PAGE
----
But basically, you should never write a bad recommendation. Instead you should tell the student that you won't/can't write a letter. Let it go at that if you can, but if pressed, tell the student why.

If you are generous you can let the student try to convince you that you have an improper impression. I don't think that is necessary in most cases, however.

But, ethically, you can't write a positive letter that you don't believe in. That is a kind of fraud.

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    In the US, at least, "warning colleagues at other institutions" would possibly be illegal — Really?!? What law would it possibly break? (Truth is an absolute defense against libel/slander in the US.) – JeffE Sep 20 '19 at 12:46
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    @JeffE, if you want to depend on that then (a) you'd better be absolutely certain of your facts and state nothing but facts, and (b) be prepared to defend it in court. Ignore that at your own peril. – Buffy Sep 20 '19 at 12:52
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    You didn't answer my question: What law? – JeffE Sep 20 '19 at 12:53
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    @JeffE - if your LOR states that the student is 'uniformly bad' with nothing to back it up, that is not a fact, so is not truth. If you state that the student got a 'C-' in the course, putting him in the bottom 50% of performance for the class, that is a fact (and hopefully the truth). State the facts, don't 'warn' - your colleagues will know what the facts mean. – Jon Custer Sep 20 '19 at 13:20
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    @JeffE, the law on libel is very complex and varies by jurisdiction in the US. See thelawdictionary.org/article/…. But whether your statements are true, opinion, or "demonstrably false" or not can be determined in a lawsuit. This is civil, not criminal law. – Buffy Sep 20 '19 at 13:20
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At least as an auxiliary point: in the U.S., as opposed to many other cultures, there is the idea that earlier-life failures do not necessarily terminally limit the rest of one's life. There are no uniform exam/placement systems. There are second chances... (which is generally a good thing, although it definitely complicates everything).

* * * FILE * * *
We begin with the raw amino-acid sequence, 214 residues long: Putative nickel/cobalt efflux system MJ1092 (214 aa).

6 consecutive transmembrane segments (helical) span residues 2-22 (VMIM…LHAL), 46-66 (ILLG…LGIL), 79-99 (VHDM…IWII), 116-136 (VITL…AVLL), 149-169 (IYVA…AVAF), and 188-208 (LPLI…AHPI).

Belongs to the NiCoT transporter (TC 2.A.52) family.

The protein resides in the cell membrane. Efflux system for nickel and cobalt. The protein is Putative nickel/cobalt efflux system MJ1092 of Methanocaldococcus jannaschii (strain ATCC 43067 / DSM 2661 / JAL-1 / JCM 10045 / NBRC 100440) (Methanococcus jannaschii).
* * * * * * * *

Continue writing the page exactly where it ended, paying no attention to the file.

So, in that style, even if a student has screwed up so far, perhaps one should not communicate that screw-up forward. Don't impede the fresh start...

In particular, I would never write a damning letter of recommendation. I might decline to write any. I would not write a dishonest one.

(And, in the U.S., comments on mental health issues, or physical health issues, are more-or-less legally prohibited, so far as I understand. Yes, in my experience, many problems are based in mental health issues... Perhaps we do not have a good system to talk about such things.)

EDIT: apart from my irrelevant grammatical error ("oppose" which should have been "opposed"), I am mildly surprised that anyone would object to "second chances". (Even the possibility of my editing for grammatical perfection could be a "second chance"?)

"U.S. kids are weak/lazy..." Yes, I've heard that many times from my faculty colleagues at my R1. But what I think it really is that U.S. kids are not as desperate as kids in some less-fortunate countries, so will not so easily bow to crazy/random (often inappropriate...) requirements.

Specifically, I would hope, ... that things are not soooo tight in the world that any slight mistake is fatal. Especially... kids? Seriously?

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    At least as an auxiliary point: in the U.S., as oppose to many other cultures, there is the idea that earlier-life failures do not necessarily terminally limit the rest of one's life. - so pathetic. Clearly, this forgiveness is why the US has the highest incarceration rate in the world, and also that's why Obama's alleged 'early-life failure' to be born in the US was such an issue for so many people. "as oppose to many other cultures". – Kostya_I May 25 at 7:38
  • @Kostya_I, I do understand the idea of your point... but one might argue that an early pre-emptive exit approach is wasteful of slower-developing potential. – paul garrett May 25 at 22:52
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    I was sarcastic. I totally agree that second chances are a good thing, what triggered my comment is your boasting about tendency in the US culture ('as opposed to other cultures') to give people those second chances. The reality is quite the opposite - e. g., the US public widely supports harsh sentences at the expense of rehabilitation programs, resulting in the highest incarceration rate in the world. – Kostya_I May 26 at 7:07
  • @Kostya_I, ah, well, yes, you're right. (Only?) some people get second chances. Sigh. – paul garrett May 26 at 13:10